World

Confirmed
43,990,367
+214,624
Deaths
1,167,464
+3,216
Recovered
32,297,578
Active
10,525,325
Last updated: October 27, 2020 - 4:43 pm (+00:00)

USA Corona Virus Covid Data Table Statistics USA

Confirmed
8,977,593
+14,810
Deaths
231,324
+279
Recovered
5,842,665
Active
2,903,604
Last updated: October 27, 2020 - 4:43 pm (+00:00)

Pennsylvania Corona Virus Covid Statistics

USA Covid Statistics

USA Covid Virus Statistics Graph

Country and CityTotal CasesDeathsRecovered
Texas916,56218,077758,192
California913,69917,3980
Florida786,31116,6520
New York501,39333,0730
Illinois385,0849,8110
Georgia364,2757,8270
North Carolina262,1594,2000
Tennessee249,8663,1630
Arizona239,1935,8750
New Jersey231,47316,2920
Wisconsin212,1161,8250
Pennsylvania201,2488,7370
Ohio200,2315,2170
Alabama186,4372,8950
Louisiana183,8025,8540
Michigan179,6697,5520
Missouri177,7292,8690
Virginia175,4093,6000
South Carolina171,5013,8230
Indiana167,0104,1430
Massachusetts151,7779,8810
Maryland141,7414,1088,099
Minnesota135,4252,4060
Iowa117,6301,65889,413
Oklahoma117,3991,251100,357
Mississippi115,7633,2630
Washington108,3932,4280
Arkansas106,7271,83395,314
Utah106,0845750
Kentucky99,9651,48017,881
Colorado97,6862,2550
Nevada96,3301,7510
Kansas80,4739760
Connecticut68,0994,5890
Nebraska64,5066090
Idaho60,40058228,309
New Mexico42,58697620,910
Oregon42,4546570
South Dakota39,7413750
North Dakota38,24646631,334
Rhode Island31,0241,1840
Montana28,58030418,343
Delaware24,16868512,732
West Virginia22,70643217,846
District of Columbia16,90664413,215
Hawaii14,85821211,405
Alaska14,413686,948
Wyoming11,477777,675
New Hampshire10,3974758,920
Maine6,3111465,399
Vermont2,113581,766
Last updated: October 27, 2020 - 4:43 pm (+00:00)

Pennsylvania Covid Statistics County

Corona Virus (COVID-19) can make anyone seriously ill. But for some people, the risk is higher.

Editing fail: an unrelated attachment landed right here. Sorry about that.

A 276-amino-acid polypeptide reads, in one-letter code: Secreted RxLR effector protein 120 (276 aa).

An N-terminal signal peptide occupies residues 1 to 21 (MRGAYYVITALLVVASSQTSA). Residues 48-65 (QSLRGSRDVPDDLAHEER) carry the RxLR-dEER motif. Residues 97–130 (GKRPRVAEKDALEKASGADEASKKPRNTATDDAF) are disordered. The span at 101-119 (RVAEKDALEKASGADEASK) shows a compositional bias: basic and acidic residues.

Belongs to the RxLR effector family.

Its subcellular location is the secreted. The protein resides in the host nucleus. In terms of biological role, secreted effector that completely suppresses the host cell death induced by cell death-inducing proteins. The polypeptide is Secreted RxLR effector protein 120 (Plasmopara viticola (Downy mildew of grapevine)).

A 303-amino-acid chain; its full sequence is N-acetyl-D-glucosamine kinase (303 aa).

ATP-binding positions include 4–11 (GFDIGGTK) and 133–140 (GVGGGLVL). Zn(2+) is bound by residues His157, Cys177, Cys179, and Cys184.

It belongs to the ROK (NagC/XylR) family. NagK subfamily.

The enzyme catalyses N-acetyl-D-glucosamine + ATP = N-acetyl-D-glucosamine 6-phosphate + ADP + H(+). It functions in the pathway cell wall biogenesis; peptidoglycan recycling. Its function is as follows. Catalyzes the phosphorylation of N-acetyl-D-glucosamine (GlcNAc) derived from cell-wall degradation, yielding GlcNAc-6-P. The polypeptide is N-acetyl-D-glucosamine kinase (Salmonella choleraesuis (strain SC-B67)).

There are 2 levels of higher risk:

  • high risk (clinically extremely vulnerable)
  • moderate risk (clinically vulnerable)

People at high risk (clinically extremely vulnerable) 

People at high risk from corona virus include people who:

  • have had an organ transplant
  • are having chemotherapy or antibody treatment for cancer, including immunotherapy
  • are having an intense course of radiotherapy (radical radiotherapy) for lung cancer
  • are having targeted cancer treatments that can affect the immune system (such as protein kinase inhibitors or PARP inhibitors)
  • have blood or bone marrow cancer (such as leukaemia, lymphoma or myeloma)
  • have had a bone marrow or stem cell transplant in the past 6 months, or are still taking immunosuppressant medicine
  • have been told by a doctor they have a severe lung condition (such as cystic fibrosis, severe asthma or severe COPD)
  • have a condition that means they have a very high risk of getting infections (such as SCID or sickle cell)
  • are
    taking medicine that makes them much more likely to get infections
    (such as high doses of steroids or immuno suppressant medicine)
  • have a serious heart condition and are pregnant

People at moderate risk (clinically vulnerable)

People at moderate risk from corona virus include people who:

  • are 70 or older
  • have a lung condition that’s not severe (such as asthma, COPD, emphysema or bronchitis)
  • have heart disease (such as heart failure)